Wednesday, June 23, 2021

Was Junipero Serra Right?

... is not the question being asked. In fact, there isn't any question being asked at all. Instead, there is only the deafening roar of "RACIST! RACIST! RACIST! RACIST!" coming from the San Diego School District. 

Our local high school used to be called Junipero Serra High. Now it's Argle Bargle High or something like that. They changed the name while they were hiding under their beds from the Wuhan Flu because "RACIST! RACIST! RACIST! RACIST!"

Serra The Dude

Here's his bio. Here's a decent snippet.

Born on Spain’s island of Mallorca, Serra entered the Franciscan Order taking the name of Saint Francis’ childlike companion, Brother Juniper. Until he was 35, he spent most of his time in the classroom—first as a student of theology and then as a professor. He also became famous for his preaching. Suddenly he gave it all up and followed the yearning that had begun years before when he heard about the missionary work of Saint Francis Solano in South America. Junipero’s desire was to convert native peoples in the New World.

Arriving by ship at Vera Cruz, Mexico, he and a companion walked the 250 miles to Mexico City. On the way Junipero’s left leg became infected by an insect bite and would remain a cross—sometimes life-threatening—for the rest of his life. For 18 years, he worked in central Mexico and in the Baja Peninsula. He became president of the missions there.

This is Mallorca.


So the Junisaurus, as he was known to his friends, left beautiful Mallorca, went across the Atlantic on a tiny, wooden, sailing ship, then walked thousands of miles amongst a sometimes hostile, paleolithic people so he could convert them to Christianity.

Why?

It sure seems to me like the Junisaurus took the biblical injunction to spread the Gospel to all people in all lands seriously. He took it so seriously that he gave his life doing it. You might say that he died to the world to save the souls of the Indians.

There's not a whole lot of racism in that. You might accuse him of cultural imperialism, but that would require some amount of inspection. Is it cultural imperialism if Junipero Serra's worldview was correct?

If the Junisaurus was right, then all those Indians were risking either damnation or enough time in Purgatory to see the Pittsburgh Pirates win another World Series. If he was right, then his actions were selfless and charitable in the extreme. How many of us have walked even a hundred miles to save someone else, much less the life journey Serra took?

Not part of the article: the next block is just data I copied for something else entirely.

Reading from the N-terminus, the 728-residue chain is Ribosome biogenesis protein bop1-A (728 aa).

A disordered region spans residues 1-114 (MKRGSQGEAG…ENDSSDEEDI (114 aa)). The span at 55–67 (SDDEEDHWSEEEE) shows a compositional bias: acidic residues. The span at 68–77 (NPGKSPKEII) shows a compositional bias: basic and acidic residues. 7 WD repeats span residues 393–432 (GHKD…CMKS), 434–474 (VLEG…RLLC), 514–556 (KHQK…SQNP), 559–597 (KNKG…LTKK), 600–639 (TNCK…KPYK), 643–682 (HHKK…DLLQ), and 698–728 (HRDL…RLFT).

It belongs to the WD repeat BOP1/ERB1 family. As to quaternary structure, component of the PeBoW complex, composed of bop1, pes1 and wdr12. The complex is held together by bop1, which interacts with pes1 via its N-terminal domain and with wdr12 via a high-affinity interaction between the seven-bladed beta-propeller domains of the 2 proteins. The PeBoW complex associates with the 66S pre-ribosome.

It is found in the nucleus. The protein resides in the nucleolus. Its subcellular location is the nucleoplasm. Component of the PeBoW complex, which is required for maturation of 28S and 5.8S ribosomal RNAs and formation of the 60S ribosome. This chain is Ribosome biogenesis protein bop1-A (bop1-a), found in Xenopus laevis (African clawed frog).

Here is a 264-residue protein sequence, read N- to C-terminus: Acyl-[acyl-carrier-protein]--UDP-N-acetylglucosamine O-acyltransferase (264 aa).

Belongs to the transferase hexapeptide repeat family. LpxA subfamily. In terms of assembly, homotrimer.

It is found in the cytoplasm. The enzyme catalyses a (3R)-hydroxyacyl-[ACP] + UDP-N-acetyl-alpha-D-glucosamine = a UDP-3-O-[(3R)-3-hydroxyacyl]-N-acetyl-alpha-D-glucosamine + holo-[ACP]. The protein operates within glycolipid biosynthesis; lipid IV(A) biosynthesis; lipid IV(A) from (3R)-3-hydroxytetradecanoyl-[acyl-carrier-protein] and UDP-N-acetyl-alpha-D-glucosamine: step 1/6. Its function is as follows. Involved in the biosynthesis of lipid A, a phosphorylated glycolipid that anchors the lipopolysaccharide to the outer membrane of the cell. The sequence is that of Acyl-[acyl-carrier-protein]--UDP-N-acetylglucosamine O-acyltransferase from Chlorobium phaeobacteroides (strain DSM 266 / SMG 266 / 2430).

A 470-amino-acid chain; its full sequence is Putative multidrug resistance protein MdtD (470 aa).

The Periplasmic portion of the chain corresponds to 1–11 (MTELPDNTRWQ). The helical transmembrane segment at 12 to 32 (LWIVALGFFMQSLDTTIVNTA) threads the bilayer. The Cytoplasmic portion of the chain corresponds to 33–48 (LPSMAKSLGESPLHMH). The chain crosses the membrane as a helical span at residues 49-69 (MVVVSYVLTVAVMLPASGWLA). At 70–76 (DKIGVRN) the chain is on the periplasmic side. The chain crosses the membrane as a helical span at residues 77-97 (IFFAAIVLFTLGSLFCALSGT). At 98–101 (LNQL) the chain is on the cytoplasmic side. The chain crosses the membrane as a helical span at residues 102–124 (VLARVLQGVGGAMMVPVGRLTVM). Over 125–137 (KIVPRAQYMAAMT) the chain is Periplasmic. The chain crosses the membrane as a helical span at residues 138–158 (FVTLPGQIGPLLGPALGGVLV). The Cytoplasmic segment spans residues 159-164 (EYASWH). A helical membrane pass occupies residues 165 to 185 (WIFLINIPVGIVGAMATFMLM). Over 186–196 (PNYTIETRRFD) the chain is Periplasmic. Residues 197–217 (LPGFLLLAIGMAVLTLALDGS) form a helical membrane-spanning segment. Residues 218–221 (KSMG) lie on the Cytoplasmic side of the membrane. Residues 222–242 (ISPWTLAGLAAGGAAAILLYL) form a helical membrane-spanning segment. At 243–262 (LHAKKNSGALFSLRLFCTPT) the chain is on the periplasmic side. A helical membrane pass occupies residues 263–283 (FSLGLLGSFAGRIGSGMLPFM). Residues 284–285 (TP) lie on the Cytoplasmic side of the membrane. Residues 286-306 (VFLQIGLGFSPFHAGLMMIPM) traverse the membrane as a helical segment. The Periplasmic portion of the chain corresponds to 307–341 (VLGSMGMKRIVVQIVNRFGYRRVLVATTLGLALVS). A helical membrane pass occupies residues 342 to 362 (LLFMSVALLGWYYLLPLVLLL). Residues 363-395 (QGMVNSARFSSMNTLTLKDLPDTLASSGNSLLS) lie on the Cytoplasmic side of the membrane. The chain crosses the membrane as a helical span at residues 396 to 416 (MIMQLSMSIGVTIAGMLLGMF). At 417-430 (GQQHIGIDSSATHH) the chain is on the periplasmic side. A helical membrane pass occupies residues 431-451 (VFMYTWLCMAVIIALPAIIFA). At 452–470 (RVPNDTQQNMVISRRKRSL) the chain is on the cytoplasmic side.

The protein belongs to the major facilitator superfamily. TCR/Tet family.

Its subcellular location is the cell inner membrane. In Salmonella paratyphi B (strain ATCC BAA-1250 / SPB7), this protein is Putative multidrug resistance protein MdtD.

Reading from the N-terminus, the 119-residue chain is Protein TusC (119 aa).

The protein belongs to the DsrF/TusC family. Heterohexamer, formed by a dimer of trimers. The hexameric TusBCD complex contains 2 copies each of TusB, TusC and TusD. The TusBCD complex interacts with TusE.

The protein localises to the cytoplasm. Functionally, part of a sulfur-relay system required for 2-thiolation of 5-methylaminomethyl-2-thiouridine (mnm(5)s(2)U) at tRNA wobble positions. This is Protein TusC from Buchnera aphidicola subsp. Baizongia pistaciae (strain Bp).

While the answer to the evangelism question is certainly ambiguous - atheists and theists have been arguing forever - it isn't something you can dismiss simply by screaming, "RACIST! RACIST! RACIST! RACIST!" Well, you can't dismiss it if you have any intellectual curiosity, that is.

Imbeciles

And that gets to the heart of the matter. Instead of renaming the school, the San Diego School District would have served the students much better had they spent time in their civics classes laying out the history and concepts of their namesake. They didn't.

That's no surprise. Nazis never do, whether they're old school Jew-haters or new school CRT aficionados.

Bonus Imbecility

It dawned on me that Serra's actions prove conclusively that he wasn't a racist. Had he seen the Indians as subhumans, he would never have left Mallorca to save their souls any more than you'd give up your life to evangelize the dogs at the local animal shelter.

It takes a special kind of imbecile to conclude that Serra was racist.

2 comments:

tim eisele said...

"Our local high school used to be called Junipero Serra High"

So, why are some schools named after people, anyway? What's the attraction? Unless it is the actual founder of that specific school, I can't say that I see the point.

It certainly isn't universal. None of the four K-12 schools I went to are directly named after anyone[1], or if they were, it was such a closely-held secret that none of us knew it. It wasn't until I got to college that the buildings (but not the school as a whole) started getting named after people[2], but not even all of them are named after anyone. Even then, most buildings are referred to by their function ("The Library" or "The ME-EM Building", not "Van Pelt" or "The Ray Smith Building"). It was pretty much only the dormitories that were routinely called by their assigned names, and I think that was only because there were three of them, so you couldn't just say "The Dorm".

[1] Southwest Elementary obviously isn't named after anyone. Parker's Corners was named after the location, which was named after the general store, which was named after Parker, who originally built the store. Fowlerville Schools were named after the town, and North Huron Schools were named after Huron County, which is named after the lake. And Michigan Tech University is named after the state.

[2] And there, the reason for naming them was usually pretty obvious: the person that they were named after was someone who kicked in a lot of money to build or remodel them, or was otherwise a prime mover in getting them built.


One Brow said...

Bonus Imbecility
It dawned on me that Serra's actions prove conclusively that he wasn't a racist. Had he seen the Indians as subhumans, he would never have left Mallorca to save their souls any more than you'd give up your life to evangelize the dogs at the local animal shelter.


Well, slave owners often gave their slaves Sundays off and let them attend church, so I don't see racism and religious evangelism as incompatible in any way.